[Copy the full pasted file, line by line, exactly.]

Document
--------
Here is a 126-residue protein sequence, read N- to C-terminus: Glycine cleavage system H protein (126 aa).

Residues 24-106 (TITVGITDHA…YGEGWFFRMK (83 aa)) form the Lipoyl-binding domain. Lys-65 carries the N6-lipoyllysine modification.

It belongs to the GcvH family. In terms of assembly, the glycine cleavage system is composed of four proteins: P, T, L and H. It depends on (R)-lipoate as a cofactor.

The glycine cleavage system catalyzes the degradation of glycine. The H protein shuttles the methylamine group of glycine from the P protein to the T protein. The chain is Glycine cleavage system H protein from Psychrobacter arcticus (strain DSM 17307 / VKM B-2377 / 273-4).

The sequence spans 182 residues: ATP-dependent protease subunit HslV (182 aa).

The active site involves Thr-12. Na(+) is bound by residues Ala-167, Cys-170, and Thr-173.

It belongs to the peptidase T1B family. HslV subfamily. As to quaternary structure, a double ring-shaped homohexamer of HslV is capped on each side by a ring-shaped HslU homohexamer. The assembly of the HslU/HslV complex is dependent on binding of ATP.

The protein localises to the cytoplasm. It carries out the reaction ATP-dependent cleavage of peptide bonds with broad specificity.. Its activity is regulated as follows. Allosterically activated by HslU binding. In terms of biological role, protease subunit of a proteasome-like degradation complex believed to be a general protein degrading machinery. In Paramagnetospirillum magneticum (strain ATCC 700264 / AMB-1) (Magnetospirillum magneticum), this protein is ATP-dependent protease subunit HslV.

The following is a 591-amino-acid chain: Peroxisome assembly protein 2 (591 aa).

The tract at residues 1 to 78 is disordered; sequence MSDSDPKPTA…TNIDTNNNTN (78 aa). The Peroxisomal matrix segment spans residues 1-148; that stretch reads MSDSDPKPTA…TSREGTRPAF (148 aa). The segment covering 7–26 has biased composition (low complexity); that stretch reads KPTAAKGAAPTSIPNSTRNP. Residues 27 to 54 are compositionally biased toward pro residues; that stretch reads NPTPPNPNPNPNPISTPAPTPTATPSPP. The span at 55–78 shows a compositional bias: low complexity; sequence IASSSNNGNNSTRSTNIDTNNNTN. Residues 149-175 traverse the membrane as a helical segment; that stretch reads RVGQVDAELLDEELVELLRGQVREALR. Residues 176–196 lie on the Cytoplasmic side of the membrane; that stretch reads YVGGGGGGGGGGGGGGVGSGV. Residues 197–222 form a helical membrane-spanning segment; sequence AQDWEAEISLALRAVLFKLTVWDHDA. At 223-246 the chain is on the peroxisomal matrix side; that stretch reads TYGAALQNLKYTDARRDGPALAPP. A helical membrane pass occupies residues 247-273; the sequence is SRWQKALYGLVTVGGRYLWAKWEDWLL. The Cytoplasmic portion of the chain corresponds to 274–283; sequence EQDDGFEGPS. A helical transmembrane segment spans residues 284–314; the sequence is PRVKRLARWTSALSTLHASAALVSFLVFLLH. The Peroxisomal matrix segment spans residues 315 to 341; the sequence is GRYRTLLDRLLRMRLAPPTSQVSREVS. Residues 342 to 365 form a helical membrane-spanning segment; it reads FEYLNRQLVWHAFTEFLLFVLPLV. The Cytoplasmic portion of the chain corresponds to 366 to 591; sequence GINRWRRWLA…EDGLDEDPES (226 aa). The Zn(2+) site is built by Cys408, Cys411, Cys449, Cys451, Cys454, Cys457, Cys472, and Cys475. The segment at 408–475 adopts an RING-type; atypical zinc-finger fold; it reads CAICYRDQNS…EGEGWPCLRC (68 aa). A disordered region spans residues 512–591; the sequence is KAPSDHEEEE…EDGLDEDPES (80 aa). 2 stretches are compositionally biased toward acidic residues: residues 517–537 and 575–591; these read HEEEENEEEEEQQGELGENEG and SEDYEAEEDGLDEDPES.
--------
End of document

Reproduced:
Here is a 126-residue protein sequence, read N- to C-terminus: Glycine cleavage system H protein (126 aa).

Residues 24-106 (TITVGITDHA…YGEGWFFRMK (83 aa)) form the Lipoyl-binding domain. Lys-65 carries the N6-lipoyllysine modification.

It belongs to the GcvH family. In terms of assembly, the glycine cleavage system is composed of four proteins: P, T, L and H. It depends on (R)-lipoate as a cofactor.

The glycine cleavage system catalyzes the degradation of glycine. The H protein shuttles the methylamine group of glycine from the P protein to the T protein. The chain is Glycine cleavage system H protein from Psychrobacter arcticus (strain DSM 17307 / VKM B-2377 / 273-4).

The sequence spans 182 residues: ATP-dependent protease subunit HslV (182 aa).

The active site involves Thr-12. Na(+) is bound by residues Ala-167, Cys-170, and Thr-173.

It belongs to the peptidase T1B family. HslV subfamily. As to quaternary structure, a double ring-shaped homohexamer of HslV is capped on each side by a ring-shaped HslU homohexamer. The assembly of the HslU/HslV complex is dependent on binding of ATP.

The protein localises to the cytoplasm. It carries out the reaction ATP-dependent cleavage of peptide bonds with broad specificity.. Its activity is regulated as follows. Allosterically activated by HslU binding. In terms of biological role, protease subunit of a proteasome-like degradation complex believed to be a general protein degrading machinery. In Paramagnetospirillum magneticum (strain ATCC 700264 / AMB-1) (Magnetospirillum magneticum), this protein is ATP-dependent protease subunit HslV.

The following is a 591-amino-acid chain: Peroxisome assembly protein 2 (591 aa).

The tract at residues 1 to 78 is disordered; sequence MSDSDPKPTA…TNIDTNNNTN (78 aa). The Peroxisomal matrix segment spans residues 1-148; that stretch reads MSDSDPKPTA…TSREGTRPAF (148 aa). The segment covering 7–26 has biased composition (low complexity); that stretch reads KPTAAKGAAPTSIPNSTRNP. Residues 27 to 54 are compositionally biased toward pro residues; that stretch reads NPTPPNPNPNPNPISTPAPTPTATPSPP. The span at 55–78 shows a compositional bias: low complexity; sequence IASSSNNGNNSTRSTNIDTNNNTN. Residues 149-175 traverse the membrane as a helical segment; that stretch reads RVGQVDAELLDEELVELLRGQVREALR. Residues 176–196 lie on the Cytoplasmic side of the membrane; that stretch reads YVGGGGGGGGGGGGGGVGSGV. Residues 197–222 form a helical membrane-spanning segment; sequence AQDWEAEISLALRAVLFKLTVWDHDA. At 223-246 the chain is on the peroxisomal matrix side; that stretch reads TYGAALQNLKYTDARRDGPALAPP. A helical membrane pass occupies residues 247-273; the sequence is SRWQKALYGLVTVGGRYLWAKWEDWLL. The Cytoplasmic portion of the chain corresponds to 274–283; sequence EQDDGFEGPS. A helical transmembrane segment spans residues 284–314; the sequence is PRVKRLARWTSALSTLHASAALVSFLVFLLH. The Peroxisomal matrix segment spans residues 315 to 341; the sequence is GRYRTLLDRLLRMRLAPPTSQVSREVS. Residues 342 to 365 form a helical membrane-spanning segment; it reads FEYLNRQLVWHAFTEFLLFVLPLV. The Cytoplasmic portion of the chain corresponds to 366 to 591; sequence GINRWRRWLA…EDGLDEDPES (226 aa). The Zn(2+) site is built by Cys408, Cys411, Cys449, Cys451, Cys454, Cys457, Cys472, and Cys475. The segment at 408–475 adopts an RING-type; atypical zinc-finger fold; it reads CAICYRDQNS…EGEGWPCLRC (68 aa). A disordered region spans residues 512–591; the sequence is KAPSDHEEEE…EDGLDEDPES (80 aa). 2 stretches are compositionally biased toward acidic residues: residues 517–537 and 575–591; these read HEEEENEEEEEQQGELGENEG and SEDYEAEEDGLDEDPES.